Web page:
The West End
David Rozycki

The West End has a massive patio that can seat more than 400 people, making it a good spot for after-work get-togethers and parties; the clientele is made up largely of young professionals and business people who work in the Galleria area. The bar food menu is extensive, so you can get burgers, wings, fish and chips, and a whole lot more; there is a Clockwork Orange theme going on here, with images inspired by the film on employees' T-shirts and on menus and signs, but the bar itself looks nothing like the Korova Milk Bar, maybe a little Duke of New York pub, for all you Kubrick fanatics. Join the bar's pub club to become a "droog" and earn points toward free appetizers, West End merchandise and even a trip to a brewery of your choice in Europe, including airfare and hotel.

treadsack.com/johnnysFans mourned The Boom Boom Room when it closed its doors, but the building is now home to a worthy successor. While the bartenders at Johnny's are perfectly capable of coming up with complex cocktails (some of them even compete in local and national competitions), the real appeal here is the no-frills classic cocktail program. Some of the best drinks ever invented have only three or four ingredients, and Johnny's has a list of ten for only $8 each. These include martinis, gimlets, mojitos, mules and old-fashioneds. The space, all done up in greens, creams and oranges, is sparse yet comfortable and an attractive place to relax.

READERS' CHOICE: Anvil Bar & Refuge

For some, it may be nostalgia. For others, perhaps it's a final requiem to a dying icon. Whatever the case, there is no better option for getting your selfie on than in front of the Eighth Wonder of the World. With all due respect to the David Adickes sculpture "We 0x2665 Houston," few things say how much you love this city like a photo of yourself with perhaps its greatest monument. Be sure to hashtag it #SavetheDome for obvious reasons.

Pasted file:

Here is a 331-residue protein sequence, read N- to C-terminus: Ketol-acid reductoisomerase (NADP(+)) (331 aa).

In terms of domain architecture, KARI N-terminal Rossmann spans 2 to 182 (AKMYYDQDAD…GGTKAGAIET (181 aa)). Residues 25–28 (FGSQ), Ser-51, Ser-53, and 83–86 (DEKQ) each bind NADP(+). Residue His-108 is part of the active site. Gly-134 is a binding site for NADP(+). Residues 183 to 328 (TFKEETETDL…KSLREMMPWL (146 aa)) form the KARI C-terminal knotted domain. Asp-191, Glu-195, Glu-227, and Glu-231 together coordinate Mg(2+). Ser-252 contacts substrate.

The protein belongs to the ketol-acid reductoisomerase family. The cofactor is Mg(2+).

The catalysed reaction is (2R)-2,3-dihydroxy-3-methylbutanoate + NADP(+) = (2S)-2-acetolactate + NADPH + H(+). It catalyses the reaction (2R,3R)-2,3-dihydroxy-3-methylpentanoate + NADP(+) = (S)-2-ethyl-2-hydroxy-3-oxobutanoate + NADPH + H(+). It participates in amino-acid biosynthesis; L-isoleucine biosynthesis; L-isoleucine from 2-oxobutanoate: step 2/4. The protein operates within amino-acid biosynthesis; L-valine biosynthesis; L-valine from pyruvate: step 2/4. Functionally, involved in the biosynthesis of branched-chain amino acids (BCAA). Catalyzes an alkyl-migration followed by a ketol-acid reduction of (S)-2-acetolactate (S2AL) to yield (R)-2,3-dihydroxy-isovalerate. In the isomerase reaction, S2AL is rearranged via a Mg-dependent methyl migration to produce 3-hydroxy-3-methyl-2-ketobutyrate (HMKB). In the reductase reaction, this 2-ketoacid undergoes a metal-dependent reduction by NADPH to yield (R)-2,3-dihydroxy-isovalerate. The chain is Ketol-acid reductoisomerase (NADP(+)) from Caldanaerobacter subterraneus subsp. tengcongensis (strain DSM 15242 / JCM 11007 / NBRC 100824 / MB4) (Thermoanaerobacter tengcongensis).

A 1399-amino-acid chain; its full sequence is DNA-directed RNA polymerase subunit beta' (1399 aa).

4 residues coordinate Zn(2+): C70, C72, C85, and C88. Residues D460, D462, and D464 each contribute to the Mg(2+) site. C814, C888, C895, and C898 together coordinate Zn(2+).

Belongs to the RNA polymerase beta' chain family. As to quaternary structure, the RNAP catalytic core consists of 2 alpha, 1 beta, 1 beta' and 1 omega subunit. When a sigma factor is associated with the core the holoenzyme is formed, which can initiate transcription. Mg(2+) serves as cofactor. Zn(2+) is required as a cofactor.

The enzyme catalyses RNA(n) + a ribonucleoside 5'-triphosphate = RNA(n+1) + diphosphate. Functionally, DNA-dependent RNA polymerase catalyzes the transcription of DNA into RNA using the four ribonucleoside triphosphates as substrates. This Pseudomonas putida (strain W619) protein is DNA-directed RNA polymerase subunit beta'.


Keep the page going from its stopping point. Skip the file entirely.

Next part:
Andy Noble and Dionne Sparkman Noble introduced NobleMotion Dance just six years ago at the 2009 Big Range Dance Festival in Houston. In the last season, the company filled Hobby Center's Zilkha Hall for a two-night run — a rarity among local performing arts companies. The company, part of the resident incubator program at the Houston Arts Alliance, mounts three full-length Houston productions and a New York City tour every year. The company's signature quality is innovation. It paired with Musiqa, a contemporary music group, for Tonal Impact, a recent production. The company ended the summer on a high note, producing what may have been the group's most ambitious program — Storm Front: Experience the Elements, an impressive exploration of wind, rain, snow and light.

Alice's Tall Texan Drive Inn
David Rozycki

Generally speaking, nothing ruins a good dive bar like talking about what a great dive bar it is — because then the people who "just love dive bars" show up in droves — but Alice's Tall Texan has long been the exception to that rule. With its neon signs and cowboy wallpaper, you get clued in to the vibe of the place the second you walk in the door. The jukebox is usually blaring out classic country tunes and you're welcome to help yourself to any of the food people bring in and put on the side table for everyone to enjoy. Alice's serves other things — though you won't find any craft beer on tap around here — but it's always smart to go with a frosty fishbowl goblet of Lone Star for $1.25 or Shiner for $2.50.

READERS' CHOICE: Poison Girl